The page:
It’s only been two-and-a-half weeks since our lives all changed courtesy of coronavirus, but it feels more like two-and-a-half years. Every Monday since this started (which has only been two but, again, feels like the 87th one), I have said to my husband, “Well, I just can’t wait to start another exciting year-long week!”
I don’t know why I feel this way.
Because the truth is, I don’t really have a sense of time right now. Monday doesn’t feel much like Monday anymore and there isn’t much TGI-ing Friday anymore either. It all seems like one big blur.
The last time I remember feeling anything similar to this was after the loss of my mother. Lots of crying, having trouble thinking and wandering around the house aimlessly, forgetting why I walked from one room to another.
Obviously, that time was more personally tragic to me, but it does feel strangely the same. But I guess in a way we are all grieving right now, grieving for the life we had before the rug was pulled out from under us worldwide. And grieving over the damage it is doing to us right now and to the life we will have once this is over.
I liked my old life. Sure, I complained about how it was too busy and we were “overscheduled,” but things were going along — albeit too quickly — on a nice, smooth track. And then BAM! Derailed!
I didn’t even realize how much I liked B.C. (Before Covid) until this vicious virus threatened to take it or change it in more ways than one. And most of those ways are not for the better.
They say there are five stages of grief. I always assumed you graduated from one and moved on to the next. But I find myself feeling most of these stages, sometimes in the same day. Would you like to come on this depressing journey with me? Sure, you do! What else do you have to do? I promise it will only make you feel much worse than you already do.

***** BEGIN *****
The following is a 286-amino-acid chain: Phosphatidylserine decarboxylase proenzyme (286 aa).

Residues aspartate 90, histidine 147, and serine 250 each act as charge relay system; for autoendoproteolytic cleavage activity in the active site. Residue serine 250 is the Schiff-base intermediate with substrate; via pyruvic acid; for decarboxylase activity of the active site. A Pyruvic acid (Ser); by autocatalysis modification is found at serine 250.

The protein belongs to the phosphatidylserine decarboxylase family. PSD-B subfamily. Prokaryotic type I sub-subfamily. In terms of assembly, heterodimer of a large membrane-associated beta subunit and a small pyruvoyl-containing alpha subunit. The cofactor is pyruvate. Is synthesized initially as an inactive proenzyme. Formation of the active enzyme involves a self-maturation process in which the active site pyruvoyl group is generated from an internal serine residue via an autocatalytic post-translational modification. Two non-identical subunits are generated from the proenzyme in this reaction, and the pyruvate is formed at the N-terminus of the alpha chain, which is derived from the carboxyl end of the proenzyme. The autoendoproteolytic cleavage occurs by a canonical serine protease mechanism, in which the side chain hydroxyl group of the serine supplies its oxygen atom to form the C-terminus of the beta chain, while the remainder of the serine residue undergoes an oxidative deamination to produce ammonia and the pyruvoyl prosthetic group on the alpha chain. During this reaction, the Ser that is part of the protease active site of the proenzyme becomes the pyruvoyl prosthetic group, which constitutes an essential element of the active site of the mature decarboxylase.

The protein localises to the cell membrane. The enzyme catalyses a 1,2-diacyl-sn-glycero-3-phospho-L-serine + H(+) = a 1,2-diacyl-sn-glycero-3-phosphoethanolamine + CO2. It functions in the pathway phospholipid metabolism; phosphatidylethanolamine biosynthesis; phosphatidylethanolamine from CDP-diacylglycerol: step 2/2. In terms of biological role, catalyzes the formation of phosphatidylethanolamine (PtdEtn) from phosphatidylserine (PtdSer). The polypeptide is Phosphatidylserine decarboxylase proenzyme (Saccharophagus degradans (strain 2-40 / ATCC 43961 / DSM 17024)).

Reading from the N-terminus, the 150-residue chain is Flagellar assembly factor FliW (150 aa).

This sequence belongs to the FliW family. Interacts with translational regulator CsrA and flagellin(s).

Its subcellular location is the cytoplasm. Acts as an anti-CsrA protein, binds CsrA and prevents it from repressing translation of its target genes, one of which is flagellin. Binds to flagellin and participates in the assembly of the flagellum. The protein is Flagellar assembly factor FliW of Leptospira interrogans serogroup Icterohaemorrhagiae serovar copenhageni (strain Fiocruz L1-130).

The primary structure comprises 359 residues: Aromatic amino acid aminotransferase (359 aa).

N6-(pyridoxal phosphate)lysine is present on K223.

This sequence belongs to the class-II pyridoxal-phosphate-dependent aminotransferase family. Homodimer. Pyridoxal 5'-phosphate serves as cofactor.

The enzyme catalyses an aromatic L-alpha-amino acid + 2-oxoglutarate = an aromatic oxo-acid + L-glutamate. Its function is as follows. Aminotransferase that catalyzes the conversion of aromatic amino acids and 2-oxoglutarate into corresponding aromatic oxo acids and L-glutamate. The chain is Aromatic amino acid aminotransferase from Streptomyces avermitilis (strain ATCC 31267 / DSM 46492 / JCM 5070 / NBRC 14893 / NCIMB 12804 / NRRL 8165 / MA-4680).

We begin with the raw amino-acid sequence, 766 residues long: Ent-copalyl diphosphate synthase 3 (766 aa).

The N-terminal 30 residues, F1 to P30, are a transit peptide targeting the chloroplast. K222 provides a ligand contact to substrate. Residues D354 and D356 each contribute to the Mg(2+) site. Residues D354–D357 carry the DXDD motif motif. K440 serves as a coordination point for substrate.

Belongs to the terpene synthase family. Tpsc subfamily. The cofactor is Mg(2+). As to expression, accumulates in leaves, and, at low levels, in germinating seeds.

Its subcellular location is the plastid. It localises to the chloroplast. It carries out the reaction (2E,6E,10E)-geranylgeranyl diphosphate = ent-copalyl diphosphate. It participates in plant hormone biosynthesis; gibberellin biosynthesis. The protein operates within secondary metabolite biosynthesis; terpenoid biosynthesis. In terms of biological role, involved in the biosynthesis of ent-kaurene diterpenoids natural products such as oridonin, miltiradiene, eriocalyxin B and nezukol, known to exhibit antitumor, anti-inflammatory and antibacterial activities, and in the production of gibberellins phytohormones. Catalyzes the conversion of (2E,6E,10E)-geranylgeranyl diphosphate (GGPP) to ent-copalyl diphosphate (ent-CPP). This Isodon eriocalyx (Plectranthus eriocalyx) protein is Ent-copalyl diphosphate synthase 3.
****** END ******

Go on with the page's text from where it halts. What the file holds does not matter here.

This one was definitely the stage I spent the most time in at first. The thoughts that were racing through my head during the big D included these little whispers to myself: This isn’t going to be that bad. Not here. It’s too hot. (Heat is very important in my denial argument.) There are going to be a few days of fuss and then this will be all over. Even if it’s bad elsewhere, it’s not going to affect us. Mobile always dodges the bullet. Remember when Ivan “jogged” to the east and Katrina body-slammed parts to our west? Even though the oil spill was bad, it didn’t affect our daily lives as much as we thought it would. This nonsense will be the same. And it certainly won’t affect our business or economy. It just can’t.
But it did. It has.
I think it took me a full seven days to exit Denial. I still take day trips back there when I hear news that sounds encouraging, like when they said our hospitals are not being overrun (at least right now). And I go, “Well, see, maybe it’s not going to be that bad! I told you it’s too hot.”
Denial gets a bad rap sometimes, but isn’t it oddly sweet to absolutely refuse to accept something that is going to forever change your life? Your old life certainly thinks so and appreciates it.
This is the one I am probably experiencing the most currently. I find myself angry at everything. Angry at the situation. Angry that no matter how angry I get about said situation, it doesn’t seem to change. Anger at whoever started this. Anger at my husband for breathing the wrong way. Anger at my kids for complaining they don’t want to do homeschool today or that they are bored. Anger at my closest friends, family and strangers whose jobs or worlds seemingly haven’t been rocked as hard as mine.